Medicine's Holy Grail
Page 2: What they are
Saturday, August 18, 2001
When a sperm fertilizes an egg, the resulting single cell begins to divide and multiply at a staggering rate.
Among these are what scientists call "totipotent" stem cells. These primordial, embryonic cells have the potential to grow into a complete human being and all its parts.
Within days of fertilization, these new and dividing cells form a hollow sphere. Those on the outer layer give rise to things such as the placenta and other membranes to surround the embryo. Stem cells arise in the inner mass of the young embryo, which scientists call a blastocyst.
The blastocyst is a barely visible dot, having no features of an embryo or fetus. The stem cells within are considered "pluripotent" - they can divide indefinitely and blossom into all the various tissue types of the human body, but they have the lost the totipotent ability to grow into a separate being.
After roughly 14 days, the first stirrings of a nervous system develops as a primitive streak appears down the length of the new being that will eventually grow into the spine. At this stage, the stem cells within the embryo are considered "multipotent." They can grow into some tissues, but not all. Those poised to become bone or blood, for example, cannot form stomach or skin.
There are thought to be three ways to extract stem cells from human embryos: embryos can be created for medical research, as Britain will allow; used after a fertility clinic deems them surplus, which Canada is expected to sanction with new legislation; or they might be cloned, the way scientists created Dolly the sheep. No one is known to have tried this last method.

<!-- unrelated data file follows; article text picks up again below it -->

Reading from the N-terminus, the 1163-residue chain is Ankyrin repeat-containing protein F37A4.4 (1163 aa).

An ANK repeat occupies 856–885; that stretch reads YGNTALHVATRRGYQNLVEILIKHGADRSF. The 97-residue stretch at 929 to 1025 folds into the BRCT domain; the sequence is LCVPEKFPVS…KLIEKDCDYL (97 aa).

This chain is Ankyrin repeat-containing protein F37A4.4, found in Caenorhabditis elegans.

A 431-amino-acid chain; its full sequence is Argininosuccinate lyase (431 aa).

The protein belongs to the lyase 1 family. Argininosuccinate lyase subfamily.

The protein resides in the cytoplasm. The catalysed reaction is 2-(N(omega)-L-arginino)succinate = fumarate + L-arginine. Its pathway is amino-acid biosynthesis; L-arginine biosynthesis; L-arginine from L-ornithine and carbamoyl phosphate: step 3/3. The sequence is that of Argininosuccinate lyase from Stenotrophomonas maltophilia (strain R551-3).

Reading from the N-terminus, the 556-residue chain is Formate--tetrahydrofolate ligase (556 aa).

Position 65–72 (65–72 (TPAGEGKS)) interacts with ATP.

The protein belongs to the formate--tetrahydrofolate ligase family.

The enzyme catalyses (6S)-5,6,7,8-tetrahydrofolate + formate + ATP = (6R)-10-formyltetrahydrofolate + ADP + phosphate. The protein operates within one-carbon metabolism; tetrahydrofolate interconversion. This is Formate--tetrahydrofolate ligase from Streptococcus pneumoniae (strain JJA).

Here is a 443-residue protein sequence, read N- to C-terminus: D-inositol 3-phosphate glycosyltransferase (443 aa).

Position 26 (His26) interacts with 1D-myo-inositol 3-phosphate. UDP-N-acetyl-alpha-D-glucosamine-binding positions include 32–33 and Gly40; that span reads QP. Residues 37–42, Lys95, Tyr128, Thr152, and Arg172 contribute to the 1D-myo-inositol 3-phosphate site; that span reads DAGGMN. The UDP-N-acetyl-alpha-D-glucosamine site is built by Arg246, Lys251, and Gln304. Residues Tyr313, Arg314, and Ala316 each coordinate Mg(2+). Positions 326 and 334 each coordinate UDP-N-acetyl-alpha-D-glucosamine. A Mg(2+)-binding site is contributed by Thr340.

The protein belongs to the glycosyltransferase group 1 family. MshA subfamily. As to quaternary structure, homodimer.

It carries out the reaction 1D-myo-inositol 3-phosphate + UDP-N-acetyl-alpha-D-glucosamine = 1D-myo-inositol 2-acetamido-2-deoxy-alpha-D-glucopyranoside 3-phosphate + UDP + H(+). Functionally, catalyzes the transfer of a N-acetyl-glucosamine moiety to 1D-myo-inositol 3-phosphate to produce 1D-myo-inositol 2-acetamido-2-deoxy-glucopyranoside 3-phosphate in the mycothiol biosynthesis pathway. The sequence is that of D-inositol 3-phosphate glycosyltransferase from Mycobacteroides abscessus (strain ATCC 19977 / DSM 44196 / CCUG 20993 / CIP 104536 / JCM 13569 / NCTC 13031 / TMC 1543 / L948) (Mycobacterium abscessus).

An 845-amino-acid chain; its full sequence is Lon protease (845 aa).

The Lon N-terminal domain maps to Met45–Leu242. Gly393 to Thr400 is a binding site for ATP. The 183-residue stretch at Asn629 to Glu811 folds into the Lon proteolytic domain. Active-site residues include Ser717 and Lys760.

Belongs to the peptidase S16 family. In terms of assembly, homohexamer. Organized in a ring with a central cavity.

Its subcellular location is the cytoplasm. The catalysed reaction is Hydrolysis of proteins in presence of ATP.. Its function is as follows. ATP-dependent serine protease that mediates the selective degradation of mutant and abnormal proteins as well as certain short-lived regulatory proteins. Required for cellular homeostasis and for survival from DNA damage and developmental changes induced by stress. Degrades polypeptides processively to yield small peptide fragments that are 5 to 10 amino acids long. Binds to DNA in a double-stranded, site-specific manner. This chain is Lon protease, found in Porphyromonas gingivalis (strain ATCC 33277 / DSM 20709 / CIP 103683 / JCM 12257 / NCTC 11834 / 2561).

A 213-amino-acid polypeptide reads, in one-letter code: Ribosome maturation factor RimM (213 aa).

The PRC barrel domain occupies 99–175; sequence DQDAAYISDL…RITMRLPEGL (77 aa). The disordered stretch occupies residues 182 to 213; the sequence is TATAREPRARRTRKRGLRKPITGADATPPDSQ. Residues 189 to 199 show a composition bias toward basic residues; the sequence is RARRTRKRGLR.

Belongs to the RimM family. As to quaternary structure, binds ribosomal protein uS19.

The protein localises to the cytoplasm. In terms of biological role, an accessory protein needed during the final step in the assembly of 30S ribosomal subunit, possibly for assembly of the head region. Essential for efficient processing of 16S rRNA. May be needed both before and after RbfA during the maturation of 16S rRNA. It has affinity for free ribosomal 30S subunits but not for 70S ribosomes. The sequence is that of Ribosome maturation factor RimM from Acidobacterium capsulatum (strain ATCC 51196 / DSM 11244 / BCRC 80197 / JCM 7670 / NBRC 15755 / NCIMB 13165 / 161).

Scientists suspected that stem cells also existed in adult tissues, since muscles, skin, hair and blood regenerate and work as the body's natural repair mechanism.
But conventional wisdom suggested that these stem cells in a mature body were not multipotent, lacking the versatility of embryonic stem cells. If stem cells were found in muscle, for example, they had already received chemical cues and were destined to become only muscle cells.
But in April of 1999, researchers at a Baltimore biotechnology company called Osiris Therapeutics reported that they had collected stem cells from adult human bone marrow, the spongy tissue inside bones that produces the body's blood cells. They said they had chemically coaxed the stem cells to become not only blood cells, but also fat, cartilage and bone cells.
The discovery meant that it might be possible to reprogram adult stem cells, an appealing option given the ethical controversy of experimenting on human embryos. Over the next two years, scientists learned that adult stem cells are more multipotent - having more plasticity - than anyone had ever imagined.
"The more data we get that says stem cells from bone, brain and skin can do the job, the less you will need embryonic stem cells and then the controversy goes away," said Ronald Worton, head of the Stem Cell Network in Canada and scientific director of the Ottawa Research Institute.
What's more, adult stem cells have been found in unusual places: in the fat people have liposuctioned from their bellies and the layer of skin that lies beneath the scalp.
Adult stem cells in bone marrow have been manipulated to grow into kidney, liver and nerve cells. Blood has morphed into brain cells and brain into blood cells. This week, researchers at McGill University in Montreal revealed that they had harvested stem cells from the skin of mice and humans that are capable of growing into complex brain cells, smooth muscle and fat.
As the possibility of regenerating tissue moves out of the realm of science fiction and into the lab, scientists have barely been able to contain their excitement.
Next page: The breakthrough